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Proc Natl Acad Sci U S A. 1997 Apr 1;94(7):3336-40.

Cyclooxygenase-2 expression in human colon cancer cells increases metastatic potential.

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  • 1Department of Medicine, Vanderbilt University Medical Center, Nashville, TN 37232, USA.

Abstract

Recent epidemiologic studies have shown a 40-50% reduction in mortality from colorectal cancer in individuals who take nonsteroidal antiinflammatory drugs on a regular basis compared with those not taking these agents. One property shared by all of these drugs is their ability to inhibit cyclooxygenase (COX), a key enzyme in the conversion of arachidonic acid to prostaglandins. Two isoforms of COX have been characterized, COX-1 and COX-2. COX-2 is expressed at high levels in intestinal tumors in humans and rodents. Human colon cancer cells (Caco-2) were permanently transfected with a COX-2 expression vector or the identical vector lacking the COX-2 insert. The Caco-2 cells, which constitutively expressed COX-2, acquired increased invasiveness compared with the parental Caco-2 cells or the vector transfected control cells. Biochemical changes associated with this phenotypic change included activation of metalloproteinase-2 and increased RNA levels for the membrane-type metalloproteinase. Increased invasiveness and prostaglandin production were reversed by treatment with sulindac sulfide, a known COX inhibitor. These studies demonstrate that constitutive expression of COX-2 can lead to phenotypic changes that alter the metastatic potential of colorectal cancer cells.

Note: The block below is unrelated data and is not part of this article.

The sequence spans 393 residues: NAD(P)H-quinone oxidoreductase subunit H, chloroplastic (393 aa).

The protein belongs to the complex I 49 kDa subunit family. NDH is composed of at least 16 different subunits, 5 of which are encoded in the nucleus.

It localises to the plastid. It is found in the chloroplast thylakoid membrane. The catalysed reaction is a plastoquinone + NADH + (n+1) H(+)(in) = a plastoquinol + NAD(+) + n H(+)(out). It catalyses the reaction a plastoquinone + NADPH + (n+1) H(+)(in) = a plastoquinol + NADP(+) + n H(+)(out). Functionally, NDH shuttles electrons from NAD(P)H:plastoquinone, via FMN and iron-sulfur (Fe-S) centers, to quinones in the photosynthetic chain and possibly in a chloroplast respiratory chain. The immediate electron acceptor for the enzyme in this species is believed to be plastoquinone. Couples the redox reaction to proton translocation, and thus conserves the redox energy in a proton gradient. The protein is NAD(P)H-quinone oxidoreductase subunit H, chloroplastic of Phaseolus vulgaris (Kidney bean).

PMID:
9096394
[PubMed - indexed for MEDLINE]
PMCID:
PMC20370
Free PMC Article

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